Ethical insurance

What is ethical insurance?

For Arç Cooperativa, insurance management implemented according to ethical and community-based criteria not only leads to vital social benefits, but also introduces appropriate practices of mutual aid and ethical banking into the insurance market.

Mutualism: identifying insurance as a tool for the community; equity: guaranteeing universal access to this type of financing; and transparency: proposing a relationship between equals- are the three foundations of ethical insurance.

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EthSI Mark

Arç Cooperativa is the first insurance brokerage in Europe to be awarded the highest degree of the segell EthSI standard for ethical and solidarity-based insurance management.

This qualification certifies the implementation of socially responsible practices and ethical investment, along with other ethical behaviour such as involvement in fairer economic practices or the use of ethical banking. 

The EthSI criteria are applied to insurance products as much as agents and insurance companies and are evaluated each year by an independent committee of the Ethical Finance Observatory.

Ethical, solidarity-focused finance

In the insurance sector, as with the bank, investment may be the principal source of profit, but we must also allow for the forming of social and community bonds.

When financing is ethical, those who are saving, whether they be companies or individuals, have the right to know where their savings are being invested. As a result of this, finance entities must stop funding activities that are ethically objectionable and only invest in social and environmental projects. At the same time, they must facilitate access to credit for those collective groups that have traditionally been excluded.

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At Arç Cooperativa we want to recover the original idea of insurance as a community experience: a vehicle of solidarity and social cohesion.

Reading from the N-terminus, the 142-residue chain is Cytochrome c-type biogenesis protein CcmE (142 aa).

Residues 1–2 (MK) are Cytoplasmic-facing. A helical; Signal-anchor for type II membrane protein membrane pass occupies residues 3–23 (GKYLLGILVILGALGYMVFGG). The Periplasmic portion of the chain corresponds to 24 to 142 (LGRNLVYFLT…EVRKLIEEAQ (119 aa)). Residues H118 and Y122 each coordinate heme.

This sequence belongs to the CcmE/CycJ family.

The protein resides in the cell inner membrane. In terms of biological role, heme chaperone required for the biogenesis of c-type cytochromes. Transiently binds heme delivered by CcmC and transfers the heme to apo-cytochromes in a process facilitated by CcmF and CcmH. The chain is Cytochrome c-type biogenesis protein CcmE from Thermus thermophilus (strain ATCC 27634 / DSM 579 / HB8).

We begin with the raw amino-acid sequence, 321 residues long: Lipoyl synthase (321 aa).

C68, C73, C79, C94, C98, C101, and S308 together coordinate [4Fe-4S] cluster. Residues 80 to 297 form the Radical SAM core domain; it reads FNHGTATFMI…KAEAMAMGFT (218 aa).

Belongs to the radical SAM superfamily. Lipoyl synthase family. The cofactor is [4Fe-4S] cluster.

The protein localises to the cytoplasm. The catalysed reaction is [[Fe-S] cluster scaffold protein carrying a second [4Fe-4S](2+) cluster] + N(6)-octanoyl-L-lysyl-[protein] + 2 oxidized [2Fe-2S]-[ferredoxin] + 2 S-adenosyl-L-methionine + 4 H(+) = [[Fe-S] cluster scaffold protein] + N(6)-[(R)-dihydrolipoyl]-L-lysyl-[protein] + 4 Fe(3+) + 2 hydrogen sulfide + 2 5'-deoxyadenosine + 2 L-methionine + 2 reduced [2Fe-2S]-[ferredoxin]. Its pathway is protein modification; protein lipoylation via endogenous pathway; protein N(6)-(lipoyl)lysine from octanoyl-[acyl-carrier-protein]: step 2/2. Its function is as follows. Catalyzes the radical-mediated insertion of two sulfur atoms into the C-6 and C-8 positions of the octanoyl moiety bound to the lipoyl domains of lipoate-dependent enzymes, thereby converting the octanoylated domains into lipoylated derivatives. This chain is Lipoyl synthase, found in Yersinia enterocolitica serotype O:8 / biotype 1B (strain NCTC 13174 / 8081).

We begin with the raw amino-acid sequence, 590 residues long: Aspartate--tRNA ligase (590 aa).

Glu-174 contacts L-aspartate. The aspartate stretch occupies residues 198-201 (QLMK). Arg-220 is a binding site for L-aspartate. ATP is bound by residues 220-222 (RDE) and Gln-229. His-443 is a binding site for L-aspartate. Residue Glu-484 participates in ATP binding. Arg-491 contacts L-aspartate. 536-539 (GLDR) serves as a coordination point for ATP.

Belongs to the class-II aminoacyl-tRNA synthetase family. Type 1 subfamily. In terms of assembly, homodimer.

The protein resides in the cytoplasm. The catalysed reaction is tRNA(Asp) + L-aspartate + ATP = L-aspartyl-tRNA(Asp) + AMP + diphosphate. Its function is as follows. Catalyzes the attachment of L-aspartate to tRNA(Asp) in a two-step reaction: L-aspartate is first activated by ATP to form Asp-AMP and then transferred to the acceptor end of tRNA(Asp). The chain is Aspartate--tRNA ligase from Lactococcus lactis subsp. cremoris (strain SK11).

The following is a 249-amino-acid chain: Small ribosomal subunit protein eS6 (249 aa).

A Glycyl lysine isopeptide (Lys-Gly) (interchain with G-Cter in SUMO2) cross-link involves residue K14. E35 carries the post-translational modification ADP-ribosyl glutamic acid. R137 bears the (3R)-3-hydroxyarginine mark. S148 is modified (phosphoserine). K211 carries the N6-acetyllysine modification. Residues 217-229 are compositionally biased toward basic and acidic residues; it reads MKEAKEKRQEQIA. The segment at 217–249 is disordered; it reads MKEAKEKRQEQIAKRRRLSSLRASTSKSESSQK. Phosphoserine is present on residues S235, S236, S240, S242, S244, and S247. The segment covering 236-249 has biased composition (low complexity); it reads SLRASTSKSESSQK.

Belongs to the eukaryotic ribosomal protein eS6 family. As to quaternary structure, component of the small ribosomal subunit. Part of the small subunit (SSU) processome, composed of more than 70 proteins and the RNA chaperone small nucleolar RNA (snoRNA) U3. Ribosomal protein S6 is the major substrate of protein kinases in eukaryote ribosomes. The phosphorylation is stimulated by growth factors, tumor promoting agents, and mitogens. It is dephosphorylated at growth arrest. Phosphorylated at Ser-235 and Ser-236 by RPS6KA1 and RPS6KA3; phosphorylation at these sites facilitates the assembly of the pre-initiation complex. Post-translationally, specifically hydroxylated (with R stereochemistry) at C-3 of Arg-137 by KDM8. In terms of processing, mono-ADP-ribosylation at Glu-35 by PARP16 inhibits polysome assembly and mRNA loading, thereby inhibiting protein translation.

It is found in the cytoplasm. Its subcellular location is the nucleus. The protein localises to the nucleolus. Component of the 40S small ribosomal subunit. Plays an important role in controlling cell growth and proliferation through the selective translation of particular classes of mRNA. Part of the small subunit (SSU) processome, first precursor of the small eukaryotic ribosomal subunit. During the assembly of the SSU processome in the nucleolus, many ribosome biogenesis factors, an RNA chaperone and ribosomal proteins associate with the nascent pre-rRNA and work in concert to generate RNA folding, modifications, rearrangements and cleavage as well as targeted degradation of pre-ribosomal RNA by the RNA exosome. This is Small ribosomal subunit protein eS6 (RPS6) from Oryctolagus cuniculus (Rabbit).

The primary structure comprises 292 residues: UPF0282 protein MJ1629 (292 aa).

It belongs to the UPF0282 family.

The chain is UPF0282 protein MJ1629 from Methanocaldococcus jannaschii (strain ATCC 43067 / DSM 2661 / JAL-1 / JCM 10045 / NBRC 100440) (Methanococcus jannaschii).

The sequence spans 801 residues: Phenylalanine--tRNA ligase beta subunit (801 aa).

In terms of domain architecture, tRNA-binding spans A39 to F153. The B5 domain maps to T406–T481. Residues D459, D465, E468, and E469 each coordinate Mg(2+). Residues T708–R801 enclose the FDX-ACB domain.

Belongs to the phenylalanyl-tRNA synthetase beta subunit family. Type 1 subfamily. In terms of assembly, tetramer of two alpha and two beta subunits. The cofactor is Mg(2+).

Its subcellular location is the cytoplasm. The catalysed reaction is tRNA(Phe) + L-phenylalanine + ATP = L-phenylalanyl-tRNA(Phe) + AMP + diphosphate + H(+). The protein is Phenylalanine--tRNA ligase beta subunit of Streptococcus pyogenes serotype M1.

Four key questions

1.

If you offer ethical insurance, why do you occasionally work with companies that do not have the EthSI stamp of approval?

At Arç Cooperativa, we believe that the development of ethical insurance is a process. We are not currently able to meet the insurance needs of every company, institution or person that we offer insurance to with ethically certified products because there are not enough certified companies. However, the dynamics are changing: today, in Spain alone, ethically certified insurance companies sell premiums worth a total of almost €800 million.

2.

Why doesn’t Arç Cooperativa work exclusively with certified companies?

Our objective is to cover all the insurance needs of the voluntary sector and organisations involved in the social and solidarity economy. We are determined to meet those needs with certified products, and until we can, we concentrate on increasing the purchasing power of consumers while putting pressure on companies to move toward the criteria of the segell EthSI mark. During this transition, we ensure that our clients benefit from lower prices that come about as a result of collective purchasing.

3.

What type of audit do these certified companies and brokers go through for this seal of approval?

The governing body of the EthSI mark, the Ethical Finance Observatory reviews all the relevant information along certain basic parameters and determines the degree of application. In the case of brokers like Arç Cooperativa, the validity of our sustainability report is examined, alongside any new updates we have made in areas that previously needed improvement. The type of company and its ethical code is the second aspect considered. The third important variable is the evolution of the organisation as a provider of ethical banking.

4.

Can Arç Cooperativa guarantee that insurance premiums will not be reinvested in businesses with little ethical value?

When the Ethical Finance Observatory registers an insurance company, one of the basic requirements is that a percentage of investment be ethically responsible. This means that at this moment of transition, it is possible that part of the investment may not be socially responsible. However, if a certified company is found to have made investments of “maximum ethical sensitivity” (e.g., weapons or fiscal paradises), the Observatory would withdraw the approval mark.